Big Give for Autism
Thank you for supporting the Big Give for Autism and helping us carry out our mission to improve the lives of all affected by autism. We'd like to extend a special thank you to Wisconsin Early Autism Project for pledging a $1,000 matching gift! Yesterday, thanks to the generosity of our supporters, we raised $2,940.00, surpassing our goal. We are incredibly humbled and grateful. Thank you again for partnering with the Autism Society of Wisconsin. Through your generous support and the support of your friends and family, we are maximizing the quality of life for those living with autism.
Welcome to the Autism Society of Wisconsin
The Autism Society of Wisconsin (ASW) is dedicated to improving the lives of all affected by autism in Wisconsin by providing information and referral, family support, advocacy, professional development, resource development, and by raising awareness and acceptance. ASW sponsors an annual spring and fall conference, a free quarterly newsletter, provides information and referral and monitors a peer support listserv. The Autism Society of Wisconsin is the voice for autism in Wisconsin, advocating for individuals with autism, their families and those who work with them.
Autism Society of Wisconsin
2016: A New Behavioral Treatment Benefit to be Provided Under Wisconsin Medicaid and Other FowardHealth Programs
In July 2014, the Centers for Medicare and Medicaid Services (CMS) directed states to provide coverage of autism treatment services as a regular statewide Medicaid benefit. In response, the Department of Health Services (DHS) is transitioning coverage of autism treatment services from the CLTS Waiver Program to a new behavioral treatment benefit under ForwardHealth. ForwardHealth includes BadgerCare Plus, Medicaid, and the Katie Beckett Program.
The behavioral treatment benefit will be available beginning January 1, 2016, for the following groups:
The new behavioral treatment benefit will be funded as a regular ForwardHealth benefit (like a physician service or a well-child screening) instead of through the CLTS Waiver Program.The CLTS Waiver Program will continue to provide support services to meet children's assessed needs.
To find out more about the new benefit, to view a web cast of a recent training for families, and view the handouts of the training, visit the Department of Heath Services website at https://www.dhs.wisconsin.gov/clts/waiver/autism/index.htm.
New DPI Bulletins from December 2014
President Obama Signs ABLE Act Into Law
President Obama on Friday signed into law the Achieving a Better Life Experience(ABLE) Act which will allow families with children with disabilities to save for college and other expenses in tax-deferred accounts. The legislation was co-sponsored by Sens. Bob Casey (D-PA) and Richard Burr (R-NC). The ABLE Act, first introduced in 2008, amends the Internal Revenue Service Code to allow use of tax-free savings accounts for individuals with disabilities. Families will be allowed to use the funds in the savings accounts to cover education, housing, medical and transportation expenses, among others. Now that the President has signed the bill into federal law, it will be up to the individual states to enact the bill. Until now, families with children with disabilities had little incentive to save for their future. If they saved more than $2,000 for college, an apartment or transportation to work, they risked losing critical benefits for their children, including medical and supplemental coverage. This piece of legislation is an important step toward empowering people with disabilities to achieve independence and affirms self-sufficiency.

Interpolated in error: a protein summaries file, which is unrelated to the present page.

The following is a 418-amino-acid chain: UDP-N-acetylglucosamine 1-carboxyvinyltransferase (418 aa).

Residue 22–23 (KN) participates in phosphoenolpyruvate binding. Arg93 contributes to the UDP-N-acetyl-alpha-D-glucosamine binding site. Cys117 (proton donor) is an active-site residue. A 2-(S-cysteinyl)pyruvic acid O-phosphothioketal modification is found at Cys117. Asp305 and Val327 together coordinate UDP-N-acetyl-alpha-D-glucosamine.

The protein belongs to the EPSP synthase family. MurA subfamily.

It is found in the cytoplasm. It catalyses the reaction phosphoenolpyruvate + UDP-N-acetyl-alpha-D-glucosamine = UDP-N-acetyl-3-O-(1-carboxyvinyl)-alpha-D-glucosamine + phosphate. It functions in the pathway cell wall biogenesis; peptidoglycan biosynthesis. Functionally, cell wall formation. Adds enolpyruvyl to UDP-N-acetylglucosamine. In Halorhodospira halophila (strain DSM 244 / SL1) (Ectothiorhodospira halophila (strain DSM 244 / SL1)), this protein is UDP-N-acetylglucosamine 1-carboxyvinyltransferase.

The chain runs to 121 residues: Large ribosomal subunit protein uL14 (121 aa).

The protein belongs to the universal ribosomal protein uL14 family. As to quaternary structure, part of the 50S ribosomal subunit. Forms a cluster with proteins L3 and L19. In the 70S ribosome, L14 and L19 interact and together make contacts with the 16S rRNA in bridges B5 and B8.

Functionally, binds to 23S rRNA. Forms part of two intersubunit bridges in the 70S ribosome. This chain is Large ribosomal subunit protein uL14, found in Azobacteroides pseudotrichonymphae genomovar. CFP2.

New Report Indicates Increasing Prevalence of Autism
March 27, 2014 - The Centers for Disease Control and Prevention (CDC) announced today that the prevalence rate for children with Autism Spectrum Disorder is now 1 in 68. This is about a 30% increase from the last report of 1 in 88 children in 2012. Read the full report here.
The report is based on data collected from the Autism and Development Disabilities Monitoring Network (ADDM) which has 11 sites across the United States, including a site in southeastern Wisconsin. Wisconsin specific data show that 1 in 108 children (age 8) have Autism Spectrum Disorder. Read more about Wisconsin specific data here.
The Autism Society continues to be concerned about the increasing prevalence of autism. While the cause of the increase is unclear, the Autism Society and its affiliates in Wisconsin are ready and willing to assist the growing numbers affected by autism. Read about the Autism Society’s response here.
The APA releases DSM-5 in May of 2013